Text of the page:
Muscle fascicle strains in human gastrocnemius during backward downhill walking
Journal of applied physiology
Hoffman BW, Cresswell AG, Carroll TJ, Lichtwark GA. Muscle fascicle strains in human gastrocnemius during backward downhill walking. Extensive muscle damage can be induced in isolated muscle preparations by performing a small number of stretches during muscle activation. While typically these fiber strains are large and occur over long lengths, the extent of exercise-induced muscle damage (EIMD) observed in humans is normally less even when multiple high-force lengthening actions are performed.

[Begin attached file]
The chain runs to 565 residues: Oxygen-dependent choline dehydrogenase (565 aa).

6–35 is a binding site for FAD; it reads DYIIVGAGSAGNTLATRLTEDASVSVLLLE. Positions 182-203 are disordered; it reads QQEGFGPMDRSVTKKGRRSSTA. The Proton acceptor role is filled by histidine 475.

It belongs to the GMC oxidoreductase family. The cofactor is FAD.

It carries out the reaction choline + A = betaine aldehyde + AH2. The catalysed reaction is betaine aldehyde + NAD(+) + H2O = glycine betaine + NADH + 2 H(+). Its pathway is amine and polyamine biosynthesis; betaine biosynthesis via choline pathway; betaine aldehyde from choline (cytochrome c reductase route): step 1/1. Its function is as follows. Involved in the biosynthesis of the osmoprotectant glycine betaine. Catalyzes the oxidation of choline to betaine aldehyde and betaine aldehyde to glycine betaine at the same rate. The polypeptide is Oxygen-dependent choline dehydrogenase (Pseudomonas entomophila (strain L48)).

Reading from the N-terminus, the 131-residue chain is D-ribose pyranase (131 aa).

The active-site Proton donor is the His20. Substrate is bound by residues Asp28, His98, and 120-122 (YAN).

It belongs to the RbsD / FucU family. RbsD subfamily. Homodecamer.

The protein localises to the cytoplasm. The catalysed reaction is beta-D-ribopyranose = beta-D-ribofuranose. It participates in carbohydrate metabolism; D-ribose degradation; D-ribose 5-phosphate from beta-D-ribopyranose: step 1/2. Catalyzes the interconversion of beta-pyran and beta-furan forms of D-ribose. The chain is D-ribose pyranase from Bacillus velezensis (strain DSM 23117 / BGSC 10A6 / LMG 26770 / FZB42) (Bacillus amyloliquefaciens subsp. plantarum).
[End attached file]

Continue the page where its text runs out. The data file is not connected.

... This apparent discrepancy may be due to differences in muscle fiber and tendon dynamics in vivo; however, muscle and tendon strains have not been quantified during muscle-damaging exercise in humans. Ultrasound and an infrared motion analysis system were used to measure medial gastrocnemius fascicle length and lower limb kinematics while humans walked backward, downhill for 1 h (inducing muscle damage), and while they walked briefly forward on the flat (inducing no damage). Supramaximal tibial nerve stimulation, ultrasound, and an isokinetic dynamometer were used to quantify the fascicle length-torque relationship pre-and 2 h postexercise. Torque decreased ϳ23%, and optimal fascicle length shifted rightward ϳ10%, indicating that EIMD occurred during the damage protocol even though medial gastrocnemius fascicle stretch amplitude was relatively small (ϳ18% of optimal fascicle length) and occurred predominantly within the ascending limb and plateau region of the length-torque curve. Furthermore, tendon contribution to overall muscle-tendon unit stretch was ϳ91%. The data suggest the compliant tendon plays a role in attenuating muscle fascicle strain during backward walking in humans, thus minimizing the extent of EIMD. As such, in situ or in vitro mechanisms of muscle damage may not be applicable to EIMD of the human gastrocnemius muscle. muscle fiber dynamics; strain-induced muscle damage; ultrasonography; length-tension relationship; lengthening exercise